Our role is to seek to persuade such people that it is true: "They who call upon the name of the Lord shall be saved." Too, if they make a profession of faith, they must acknowledge their sin to the Lord. the promise is, "If we confess our sins, He is faithful and just to forgive us our sins and to cleanse us from all unrighteousness" (1 John 1:9). If people are not willing to believe this, we have nothing more to offer.
We must take care in our dealings with people not to confuse a profession of faith with faith itself. The consistent characteristic of faith is its overcoming power. "And this is the victory that has overcome the world; our faith. Who is he who overcomes the world, but he who believes that Jesus is the Son of God?" (1 John 5:4-5). If there is no overcoming, there is no faith.
Does scripture specify a certain time that the Lord's Supper should be served? Does it have to be served in the evening?
There are no specifications concerning when to take the Lord's Supper. We do read of believers who gathered on the first day of the week "to break bread" (Acts 20:7), but there is no commandment to do so. Their example, however, is a good one to follow. It reveals how those early believers thoughtand they were taught by the Apostles of the Lamb.
There is a reason for the Lord not giving us a specified time for partaking of His table. This is a feast of remembrance for those to whom Jesus is "precious" (1 Pet 2:7). To attempt to regulate remembrance by rules and commandments is counterproductive. Jesus assumed it would be taken "often" by those who loved Him (1 Cor 11:26). We are also reminded that those who fail to take it in remembrance of Him defile the table, and will bring judgment upon themselves (1 Cor 11:29-31).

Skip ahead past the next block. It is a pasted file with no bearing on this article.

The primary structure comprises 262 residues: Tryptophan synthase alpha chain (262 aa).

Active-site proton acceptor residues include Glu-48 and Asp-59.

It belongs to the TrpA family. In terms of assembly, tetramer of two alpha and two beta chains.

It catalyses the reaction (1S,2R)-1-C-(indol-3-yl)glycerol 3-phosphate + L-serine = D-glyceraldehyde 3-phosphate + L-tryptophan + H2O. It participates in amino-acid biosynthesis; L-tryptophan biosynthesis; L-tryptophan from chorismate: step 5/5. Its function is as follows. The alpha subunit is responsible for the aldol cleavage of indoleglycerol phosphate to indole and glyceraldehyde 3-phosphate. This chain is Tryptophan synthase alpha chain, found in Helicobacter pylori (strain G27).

Some have concluded there is such a danger in taking the Lord's Supper, they are afraid to do so -- or to do it frequently. The Scriptures, however, make no allowance for refusing to eat at the Lord's table. We are told, "Examine yourselves, and only then eat of the bread and drink of the cup" (1 Cor 11:28, NRSV).
The Scriptures suggest early believers partook of the Lord's supper every day (Acts 2:46). It was not a law for them to do so, but Jesus was so precious to them, and deliverance from sin so real, that it was simply what their hearts wanted to do.
I cannot conceive of any believer taking the Lord's supper with less frequency than weekly. Notwithstanding, to their own master they stand or fall.
Why is it that the gospel, or more specifically the verses needed to fully witness to someone are not found in the same book and chapter. That is, why do I have to find Romans 3:23 and then flip to Romans 6:26 and John 3:3 etc. in order to give a person all the information he needs to understand God's plan for salvation. >>